Finding the Harrison.

N and I – discussing the great ideas last Saturday on my pre-concert hike to Lookout Mountain and Cahilla Peak. Er, not really “the great ideas”. We were actually commenting on the pile-up of morse code contacts for his hiking/radio hobby, Summits On The Air, atop Cahuilla.

Last weekend, the La Jolla Symphony performed our third of six concert series for the 2013-2014 performance season. With The Roman Carnival Overature by Berlioz (1843), Brahm’s 4th Symphony (1885), and the Harrison Piano Concerto (1983/1985), it was an awesome concert to play, and I really enjoyed the process of getting to know each specific piece of music. As a symphony on the Saturday evening performance, we kept the Berlioz light (well, we attempted to), gave Brahms the due seriousness that he deserved, and matched the excitable pace of soloist Sarah Cahill on the Harrison.

Sunday morning, one of the first things I did was check to see if we received a review – it’s always nice, regardless of the positives or negatives, of getting press – especially with the San Diego Symphony as the more well-known ensemble in town. I’m curious – so I’ll usually scour the UT. And, it’s not like I really care about reviews, or what reviewers write. Critics are, after all, just writing their own opinions and words, and have little to do with how I/we felt while performing or what the audience experienced during the performance.

Anyway, Sunday morning I found the review on the UT website and read it aloud to N. It seemed overall to be positive – he didn’t really mention the overture, but instead wrote glowingly of the Harrison. I’m not sure if it was our approach as a symphony, or because our soloist was incredible, or even the music itself – the piece just came together. It was fun to play, and throughout the previous week, I had found myself humming bits of the 4th movement. Brahms, however, was not as well received; the comment was that the Brahms was weighty. 

The review ended with the following

In the opening movement of the Harrison, Schick found the Brahms in Harrison in the way he treated Harrison’s expansive, unison string lines. It proved to be a revelation.

The Brahms symphony is undoubtedly full of revelations as well, but Schick and the orchestra were unable to find the Harrison in Brahms.

I’ve spent a few days thinking about this, and I think it’s pretty interesting.

It’s an interesting concept — to take what we’ve done, what’s been learned…Apply those things from the past and use them in the present. From a time-space-continuum standpoint (unless The Doc was right after all), it’s impossible to apply stuff that we’re doing now to the past. However, when it comes to music and performing and really learning a piece, why can’t we? The Harrison was fun to play… I was amazed by Cahill’s hand technique and body motions…. the piece was fun, and though serious at time, that lightheartedness was never absent even during the more somber moments. And the running joke between my stand partner A and myself, was that the 4th movement sounded like the perfect Pixar Short Film score.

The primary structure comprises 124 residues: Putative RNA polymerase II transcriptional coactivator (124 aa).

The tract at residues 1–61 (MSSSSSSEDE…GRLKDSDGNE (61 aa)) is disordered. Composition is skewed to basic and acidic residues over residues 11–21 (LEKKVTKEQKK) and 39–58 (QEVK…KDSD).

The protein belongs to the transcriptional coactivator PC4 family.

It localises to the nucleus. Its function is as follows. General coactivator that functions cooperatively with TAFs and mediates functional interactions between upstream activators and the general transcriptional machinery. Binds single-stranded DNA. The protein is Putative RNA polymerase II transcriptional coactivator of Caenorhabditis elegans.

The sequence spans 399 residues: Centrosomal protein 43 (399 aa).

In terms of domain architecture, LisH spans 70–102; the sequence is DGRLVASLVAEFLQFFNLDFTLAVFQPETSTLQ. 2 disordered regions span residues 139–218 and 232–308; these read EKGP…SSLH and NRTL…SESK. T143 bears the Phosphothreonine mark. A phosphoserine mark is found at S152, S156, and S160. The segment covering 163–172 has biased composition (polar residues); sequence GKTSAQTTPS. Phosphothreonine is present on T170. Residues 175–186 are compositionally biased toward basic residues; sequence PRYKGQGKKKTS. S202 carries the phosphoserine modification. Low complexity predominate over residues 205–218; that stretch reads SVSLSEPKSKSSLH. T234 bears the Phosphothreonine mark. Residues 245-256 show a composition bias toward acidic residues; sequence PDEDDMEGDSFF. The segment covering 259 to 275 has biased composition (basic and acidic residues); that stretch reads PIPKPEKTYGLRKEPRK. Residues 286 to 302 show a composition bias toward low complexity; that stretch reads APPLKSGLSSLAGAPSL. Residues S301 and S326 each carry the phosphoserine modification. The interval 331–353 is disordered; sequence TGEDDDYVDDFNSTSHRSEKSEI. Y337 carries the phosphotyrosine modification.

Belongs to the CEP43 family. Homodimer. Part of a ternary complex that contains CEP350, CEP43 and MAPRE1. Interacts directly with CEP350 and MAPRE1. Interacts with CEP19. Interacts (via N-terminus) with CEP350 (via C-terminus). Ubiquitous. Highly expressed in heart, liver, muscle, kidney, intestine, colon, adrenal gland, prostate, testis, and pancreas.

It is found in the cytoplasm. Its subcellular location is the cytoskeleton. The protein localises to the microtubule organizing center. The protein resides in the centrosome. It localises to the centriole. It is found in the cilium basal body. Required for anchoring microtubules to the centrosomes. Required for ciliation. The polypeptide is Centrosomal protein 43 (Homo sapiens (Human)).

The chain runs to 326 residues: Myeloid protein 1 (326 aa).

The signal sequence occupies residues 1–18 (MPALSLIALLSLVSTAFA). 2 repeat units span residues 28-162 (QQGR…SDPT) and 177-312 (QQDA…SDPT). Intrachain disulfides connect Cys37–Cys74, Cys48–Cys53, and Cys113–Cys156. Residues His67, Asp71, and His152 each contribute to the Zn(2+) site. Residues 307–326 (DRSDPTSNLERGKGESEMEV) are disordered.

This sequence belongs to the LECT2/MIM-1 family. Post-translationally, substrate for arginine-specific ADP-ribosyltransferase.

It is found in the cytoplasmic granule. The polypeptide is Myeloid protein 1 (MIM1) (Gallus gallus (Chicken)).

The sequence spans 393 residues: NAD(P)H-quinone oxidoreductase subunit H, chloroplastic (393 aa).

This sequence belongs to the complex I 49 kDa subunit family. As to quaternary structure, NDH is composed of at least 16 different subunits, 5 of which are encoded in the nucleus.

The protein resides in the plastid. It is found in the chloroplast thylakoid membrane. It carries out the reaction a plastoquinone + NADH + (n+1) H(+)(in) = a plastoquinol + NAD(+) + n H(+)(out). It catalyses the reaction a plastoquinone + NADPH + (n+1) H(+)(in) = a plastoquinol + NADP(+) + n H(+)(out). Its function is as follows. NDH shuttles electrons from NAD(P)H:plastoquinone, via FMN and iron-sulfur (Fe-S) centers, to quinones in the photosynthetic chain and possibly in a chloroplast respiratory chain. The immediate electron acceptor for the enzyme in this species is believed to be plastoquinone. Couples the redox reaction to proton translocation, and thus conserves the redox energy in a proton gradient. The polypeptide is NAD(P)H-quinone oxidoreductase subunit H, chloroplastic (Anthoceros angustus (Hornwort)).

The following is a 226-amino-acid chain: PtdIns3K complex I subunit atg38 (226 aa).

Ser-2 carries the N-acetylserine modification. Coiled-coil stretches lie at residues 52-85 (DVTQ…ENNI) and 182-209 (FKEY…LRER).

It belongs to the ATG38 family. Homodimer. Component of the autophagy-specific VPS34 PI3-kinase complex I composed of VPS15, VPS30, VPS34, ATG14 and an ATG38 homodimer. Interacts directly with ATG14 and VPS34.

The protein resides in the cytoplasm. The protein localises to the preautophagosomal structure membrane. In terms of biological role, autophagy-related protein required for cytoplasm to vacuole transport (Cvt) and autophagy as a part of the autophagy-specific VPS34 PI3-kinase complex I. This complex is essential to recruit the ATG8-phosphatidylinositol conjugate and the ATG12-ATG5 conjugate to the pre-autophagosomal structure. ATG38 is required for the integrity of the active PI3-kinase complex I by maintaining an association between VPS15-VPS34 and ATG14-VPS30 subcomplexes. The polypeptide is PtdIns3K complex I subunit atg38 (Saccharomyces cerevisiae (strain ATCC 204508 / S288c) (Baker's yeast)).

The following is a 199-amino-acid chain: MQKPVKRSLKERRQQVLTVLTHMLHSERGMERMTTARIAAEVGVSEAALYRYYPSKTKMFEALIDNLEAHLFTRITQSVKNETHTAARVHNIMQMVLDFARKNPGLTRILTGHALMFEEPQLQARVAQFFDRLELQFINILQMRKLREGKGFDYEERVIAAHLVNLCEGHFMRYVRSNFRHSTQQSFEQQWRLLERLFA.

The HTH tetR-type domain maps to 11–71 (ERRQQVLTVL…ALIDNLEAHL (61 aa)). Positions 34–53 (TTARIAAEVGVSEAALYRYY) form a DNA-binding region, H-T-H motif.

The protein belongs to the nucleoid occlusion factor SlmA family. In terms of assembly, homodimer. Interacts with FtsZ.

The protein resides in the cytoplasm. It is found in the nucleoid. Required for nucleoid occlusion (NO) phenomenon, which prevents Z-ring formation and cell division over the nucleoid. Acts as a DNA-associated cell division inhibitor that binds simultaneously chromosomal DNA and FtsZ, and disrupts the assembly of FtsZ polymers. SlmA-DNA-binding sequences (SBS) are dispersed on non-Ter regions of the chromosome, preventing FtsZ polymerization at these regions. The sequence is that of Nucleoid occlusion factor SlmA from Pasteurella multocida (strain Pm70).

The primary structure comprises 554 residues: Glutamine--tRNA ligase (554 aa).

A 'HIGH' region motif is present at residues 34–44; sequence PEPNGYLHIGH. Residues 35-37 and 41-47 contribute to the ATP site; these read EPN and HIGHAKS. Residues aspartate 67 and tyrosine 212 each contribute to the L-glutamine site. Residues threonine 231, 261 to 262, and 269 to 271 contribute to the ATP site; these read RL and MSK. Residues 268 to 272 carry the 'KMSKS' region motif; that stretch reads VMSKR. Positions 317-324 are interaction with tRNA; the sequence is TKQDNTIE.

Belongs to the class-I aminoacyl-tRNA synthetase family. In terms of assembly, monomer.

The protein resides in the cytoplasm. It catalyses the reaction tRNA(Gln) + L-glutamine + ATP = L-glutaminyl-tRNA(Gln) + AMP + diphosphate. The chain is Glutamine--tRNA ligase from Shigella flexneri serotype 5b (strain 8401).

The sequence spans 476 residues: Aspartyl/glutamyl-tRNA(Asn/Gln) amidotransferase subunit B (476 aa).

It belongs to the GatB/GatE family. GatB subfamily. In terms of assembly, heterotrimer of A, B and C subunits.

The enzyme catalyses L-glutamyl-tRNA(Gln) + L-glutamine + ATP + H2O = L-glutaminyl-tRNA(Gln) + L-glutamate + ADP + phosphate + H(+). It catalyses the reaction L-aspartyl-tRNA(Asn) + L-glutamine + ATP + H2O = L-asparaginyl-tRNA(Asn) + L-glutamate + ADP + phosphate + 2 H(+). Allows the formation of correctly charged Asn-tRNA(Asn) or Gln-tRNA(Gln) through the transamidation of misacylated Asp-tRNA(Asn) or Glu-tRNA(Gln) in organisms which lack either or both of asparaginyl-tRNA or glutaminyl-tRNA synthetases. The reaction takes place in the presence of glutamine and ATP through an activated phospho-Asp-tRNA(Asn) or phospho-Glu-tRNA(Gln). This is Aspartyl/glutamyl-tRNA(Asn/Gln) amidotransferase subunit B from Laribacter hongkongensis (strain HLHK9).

We had a blast playing it — and it really showed.

The Brahms was more serious, and we approached it as such. Before starting the first movement, our conductor Steven Schick commented to the orchestra (after putting the microphone down from speaking to the audience and ensuring the sound was off) that, “Brahms was too important” [to accidentally leave the mic on and ruin the performance].

I think that we approached the piece so seriously – because it IS a serious piece, a musical behemoth, and as such deserves respect and careful attention (without overplaying, of course). But at the end of the day – I don’t want to loose sight of the fact that it can be fun as well. We all enjoy playing music – that’s why we’re in the symphony. We don’t get paid for our time, rehearsals or concerts; rather we practice and perform because music is something that we love.

So – in the future, I’ll make sure that I put a little more Harrison in whatever I do…. And that though life happens in a sequence, it doesn’t mean that we can’t take concepts and lessons and look at them from a 4th dimensional perspective (time), and then re-apply to fit whatever we’re doing. I’m not sure if that makes sense, but when I think of it musically (applying the concepts of music composed in 1984, to something written 100 years earlier), it does. Perhaps there’s more there – I’ll stick with the space-time-continuum though and leave it at that, lest my mind get too blown away.

At the end of the day, I  never want to forget that while serious at times, life is also fun, full of discovery and lightness – just like the Harrison.

Full review can be found here:

PS – and because I like to hike, and combine my love of art with all things outdoors – a few pics from last weekend’s pre-Saturday concert hiking adventures to Lookout and Cahuilla Peaks. Full trip report to come.


N, en route to Cahuilla. My favorite photo from Saturday’s 2-peak hike to Lookout Mountain and Cahuilla Peaks.


One thought on “Finding the Harrison.

Leave a Reply

Fill in your details below or click an icon to log in: Logo

You are commenting using your account. Log Out /  Change )

Google+ photo

You are commenting using your Google+ account. Log Out /  Change )

Twitter picture

You are commenting using your Twitter account. Log Out /  Change )

Facebook photo

You are commenting using your Facebook account. Log Out /  Change )


Connecting to %s